Criminal intent runs in the family

29th August 1997 at 01:00
Diane Spencer analyses a report on links between wrongdoing and the family

Family conflict, scant supervision of children by parents, lack of interest in their education or leisure, harsh or erratic discipline and long-term separation from a parent are key factors in causing juvenile crime, says a report by NACRO.

Families and Crime is the first in a series of reports for NACRO's campaign, Making Society Safer, launched this week. Inadequate parenting is not confined to one social class, says the report, but it is often tied to the additional stress of unemployment, poverty and ill health.

The report offers case studies of successful schemes for reducing delinquent behaviour. The Family Nurturing Network in Oxford, for example, works with parents who are at risk of abusing or neglecting their children. A family connections course uses a video parenting programme coupled with play sessions and a nurturing programme offers training on parental skills.

The West Leeds Family Service Unit aims to relieve stress and support parents in a deprived area. Drop-in sessions for mothers, money advice clinics and play schemes are among the activities on offer.

"Making Society Safer - cutting crime towards the millennium" has three main aims: to widen the understanding of "prevention" away from locks and bars on windows towards projects for diverting potential offenders from crime; to encourage a higher priority for crime prevention; and to shift public opinion from the idea that "prison works" in favour of more effective punishments - such as community sentences for less serious offenders.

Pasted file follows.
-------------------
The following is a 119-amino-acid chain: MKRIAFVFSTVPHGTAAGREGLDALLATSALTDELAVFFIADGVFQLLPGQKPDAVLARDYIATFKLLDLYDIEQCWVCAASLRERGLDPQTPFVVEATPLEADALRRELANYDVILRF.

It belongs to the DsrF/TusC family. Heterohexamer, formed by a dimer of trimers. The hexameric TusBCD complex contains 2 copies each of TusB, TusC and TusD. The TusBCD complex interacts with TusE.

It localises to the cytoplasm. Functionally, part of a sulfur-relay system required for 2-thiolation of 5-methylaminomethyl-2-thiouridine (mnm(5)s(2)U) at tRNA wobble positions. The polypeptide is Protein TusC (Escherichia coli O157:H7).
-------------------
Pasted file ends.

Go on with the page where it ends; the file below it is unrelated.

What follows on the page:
NACRO recommends improved support for vulnerable parents through a national programme of parent education courses, better child care and more home visiting from health workers. Jail sentences for 15- and 16-year-olds should be replaced by intensive programmes of education, reparation and mentoring, and schemes developed to change anti-social behaviour, and tackle car crime, violence and drug abuse.

The campaign will also focus on helping ex-prisoners go straight by providing better prison education, training and pre-release courses, employment projects and support with housing .

Families and Crime, NACRO publications, 169 Clapham Road, London SW9 OPU, Pounds 2.50 inc pp

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